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I Refuse to Use Punishments or Rewards to Teach My Child Better Behavior

I don't use rewards like toys, candy, or money to motivate my child. I find that without treats and prizes, she gains more self-confidence and better values her personal achievements. But I didn't always feel this way.  Read the rest here on POPSUGAR
Recent posts

I Secretly Breastfed My Baby on a Schedule Because I Was Afraid of the Mommy-Shamers

Breastfeeding on a schedule worked best for my baby, but I quickly learned not to talk about it. Breastfeeding mothers often rely on babies' hunger cues and shun schedules. But the clock's guidance actually transformed my colicky infant into one who was happy, alert, and even met her milestones more quickly. Read the rest here on POPSUGAR

I Almost Quit Breastfeeding Until I Discovered Motherlove Nipple Cream

Finding the best nipple cream may have saved my breastfeeding journey from ending within weeks. I had no idea how painful nursing would be for me, especially since my baby had a poor latch. In the end, I made it through and ended up nursing for two years and four months. I came to love and cherish breastfeeding, but I almost didn't make it past the first month. Read the rest here on POPSUGAR

Why Didn't Anyone Ever Ask Me About Postpartum Anxiety?

“Have you been depressed or thought of suicide?” The question rolled off the doctor’s tongue, and I smiled and shook my head on cue. I had heard it about seven times over six weeks after having my baby girl—from NICU nurses, our pediatrician, my lactation consultant, and now from my OB at my 6-week checkup.  They all rattled the question off, and I always smiled and said no. Depression has never been much of a friend of mine, and after having my first child, I was on the other end of that spectrum. I was so happy I felt a constant sense of bliss and euphoria. Between the postpartum and breastfeeding hormones flooding my system with oxytocin and soaking in the concept that I did this—I had a baby, my life’s goal complete—there was no depression. None. But there was anxiety. No one ever asked me about that.  I never even asked myself. It’s very difficult, for me at least, to reflect upon my emotional or mental state while I’m in the middle of experiencing it. I can see it in retrospect…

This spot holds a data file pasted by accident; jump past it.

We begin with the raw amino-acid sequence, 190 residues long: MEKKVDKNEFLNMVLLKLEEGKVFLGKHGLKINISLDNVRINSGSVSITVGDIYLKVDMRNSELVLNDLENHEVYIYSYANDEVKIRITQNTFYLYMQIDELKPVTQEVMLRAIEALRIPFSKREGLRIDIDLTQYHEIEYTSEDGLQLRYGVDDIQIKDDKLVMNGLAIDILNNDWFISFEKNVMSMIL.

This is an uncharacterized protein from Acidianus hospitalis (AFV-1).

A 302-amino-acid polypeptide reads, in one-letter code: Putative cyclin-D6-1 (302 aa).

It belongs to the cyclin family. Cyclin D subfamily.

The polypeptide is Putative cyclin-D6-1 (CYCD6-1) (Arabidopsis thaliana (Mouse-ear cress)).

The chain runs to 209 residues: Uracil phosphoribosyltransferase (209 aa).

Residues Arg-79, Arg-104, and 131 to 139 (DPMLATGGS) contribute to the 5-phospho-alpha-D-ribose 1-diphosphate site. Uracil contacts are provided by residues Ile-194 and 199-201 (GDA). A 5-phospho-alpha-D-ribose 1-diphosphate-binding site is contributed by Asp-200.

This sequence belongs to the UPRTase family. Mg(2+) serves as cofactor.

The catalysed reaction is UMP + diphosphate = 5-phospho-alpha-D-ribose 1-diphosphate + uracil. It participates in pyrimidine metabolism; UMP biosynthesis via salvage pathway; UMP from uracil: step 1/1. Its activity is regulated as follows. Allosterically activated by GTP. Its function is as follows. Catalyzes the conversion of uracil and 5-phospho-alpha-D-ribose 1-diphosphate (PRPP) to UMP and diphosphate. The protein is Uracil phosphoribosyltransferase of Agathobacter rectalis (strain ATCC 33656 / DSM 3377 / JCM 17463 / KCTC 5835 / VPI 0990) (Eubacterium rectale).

Tone of Voice to Use When Disciplining Kids

Many parents use a stern voice while disciplining, but an empathetic and understanding tone is actually more effective. The key is to be genuine about it.

Discipline is one of the hardest parts of parenting, in part because we love our kids and we don’t want to see them suffer. Sometimes, in an effort to shield them from negative emotions, parents are too permissive. These parents don’t really discipline at all. Sadly, kids without sufficient structure and consistency grow up to be less-well equipped to handle adulthood. 

Many parents do realize the need to discipline their kids. They understand that holding kids to behavioral expectations is part of being a loving parent. However, these parents often interpret that to mean that they should use a stern voice or even yell at their kids when correcting their conduct.

In truth, shouting or speaking with a harsh tone is not the best way to discipline. Bearing in mind that “discipline” means “to teach”, consider the fact that this approach ac…

Parenting Advice Backed by Research

How frustrating is it when parenting advice directly conflicts with other parenting advice?? Sticking to research-backed tips clears the confusion. Here are a few!

Read the article here


Feeding Your Toddler Right for Good Sleep

I learn all my best baby sleep tips from the amazing consultants at Sleep Wise Consulting. For our sensitive little girl, paying attention to what she ate helped so much with her sleep. Check it out:  Eating the right foods (and avoiding the wrong ones) can significantly impact how well your toddler sleeps. After age one, babies’ nutritional needs shift, and it’s easy to unwittingly cause sleep problems by offering the wrong foods at the wrong times. There are two major changes in a baby’s dietary needs after her first birthday. To begin, milk is no longer the primary source of nutrition, but rather solid foods are now more important. Secondly, cow’s milk can be introduced. When you start cow’s milk, you’ll wean formula. But cow’s milk is not simply a replacement for formula. It plays a very different role in a toddler’s diet, and it needs to be offered in a new context. Read the full post over at Sleep Wise's page